The Sights, Sounds and Smells of Summer at Our Little House
The other morning, I put on my new $2 flip-flops I bought for watering, turned on the garden hose and got more than water flowing.
When the water spurted out, that smell that accompanies hose water caused me to flashback to my childhood.
The distinct smell of that water, whether we were playing in it or I was helping my mother drench her vast flower and vegetable gardens, is one of the true signs of summer.
Yesterday was the official first day of summer, the Summer Solstice, the longest day of the year. Sites on the Internet had been posing the question: What makes it summer for you?
Hose water, gardening, fishing and boating, swimming, those first juicy bites of homegrown tomatoes and watermelon (both with salt), BLTs, cook outs and good times with friends coming to Our Little House to visit, drive in movies and ice cream for me.
Dale and I have gotten back into the routine of taking out the boat each Sunday morning before it gets too hot. I also had the opportunity to go out on a new friend’s pontoon with her and some of her friends this week.
It was a fun girl’s day out as we grilled on the boat, enjoyed some fresh watermelon and got to know one another. I haven’t been swimming yet, though.
We’ve also had those first tasty tomatoes and a couple of BLTs. A couple of weeks ago, Dale brought home some waffle cones so we could treat ourselves to (small) ice cream cones a couple of times a week.
I think there is a drive in somewhere in this part of Arkansas. The only other one I know of is back in Kansas City, so we haven’t been to one in several years.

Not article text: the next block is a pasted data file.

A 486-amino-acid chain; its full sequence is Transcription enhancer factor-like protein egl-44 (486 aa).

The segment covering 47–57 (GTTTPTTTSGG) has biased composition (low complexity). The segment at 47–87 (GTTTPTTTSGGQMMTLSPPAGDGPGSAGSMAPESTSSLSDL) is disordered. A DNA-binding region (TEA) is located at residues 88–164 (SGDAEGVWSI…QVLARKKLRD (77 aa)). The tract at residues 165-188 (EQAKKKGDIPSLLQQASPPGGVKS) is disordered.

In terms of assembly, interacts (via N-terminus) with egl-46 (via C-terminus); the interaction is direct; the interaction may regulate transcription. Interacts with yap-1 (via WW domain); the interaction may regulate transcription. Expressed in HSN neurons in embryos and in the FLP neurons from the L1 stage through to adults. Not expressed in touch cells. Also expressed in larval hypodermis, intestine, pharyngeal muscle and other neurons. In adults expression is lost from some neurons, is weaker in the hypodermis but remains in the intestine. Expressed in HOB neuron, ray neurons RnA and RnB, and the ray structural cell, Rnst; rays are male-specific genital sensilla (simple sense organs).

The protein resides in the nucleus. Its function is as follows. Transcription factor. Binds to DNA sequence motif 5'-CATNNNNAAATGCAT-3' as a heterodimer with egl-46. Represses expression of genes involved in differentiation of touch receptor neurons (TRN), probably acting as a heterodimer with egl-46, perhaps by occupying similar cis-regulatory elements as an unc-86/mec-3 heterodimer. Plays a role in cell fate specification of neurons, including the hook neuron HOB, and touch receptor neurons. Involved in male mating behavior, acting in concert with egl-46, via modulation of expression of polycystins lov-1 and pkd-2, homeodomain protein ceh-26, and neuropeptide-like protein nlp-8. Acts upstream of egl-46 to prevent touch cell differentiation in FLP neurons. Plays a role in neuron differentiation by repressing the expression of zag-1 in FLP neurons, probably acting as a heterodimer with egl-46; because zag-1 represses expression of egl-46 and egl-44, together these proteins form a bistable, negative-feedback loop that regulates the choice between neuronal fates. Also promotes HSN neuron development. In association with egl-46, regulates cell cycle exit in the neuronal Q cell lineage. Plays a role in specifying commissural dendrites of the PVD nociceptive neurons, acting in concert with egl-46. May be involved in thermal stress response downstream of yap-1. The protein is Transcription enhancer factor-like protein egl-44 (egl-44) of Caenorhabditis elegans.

As for the gardening, I’m having very mixed results. We’ve been having a drought since around the first of May and my bigger tomatoes are suffering from Tomato Blossom End Rot, so we’ve harvested nothing thus far other than our black cherry tomatoes (the tomatoes for the BLTs came from my aunt’s garden).
I had never seen this condition before, which makes the end of the tomato opposite the stem rot before it goes ripe. Evidently, it is caused by an early hot, dry season. Many gardeners around here are complaining about the disease.
I had been watering using my little garden can, but thought the garden hose might help future blossoms actually come on without rotting. We’ll see.
We did harvest our first batch of jalapenos the other day, but we haven’t tested their hotness out yet.
As you can see in the photos, no worries about bitter cucumbers any longer. Something – maybe the rats or squirrels – has devoured all but one of the four plants as of last night (although we are still trapping mice and rats on the deck each night).
I’ve eased up on the angst over the garden though. There are so many people here who are good at it, we’re still getting plenty of bounty anyway.
Hail to summer. It’s been a good one so far.
What are the signs of summer for you?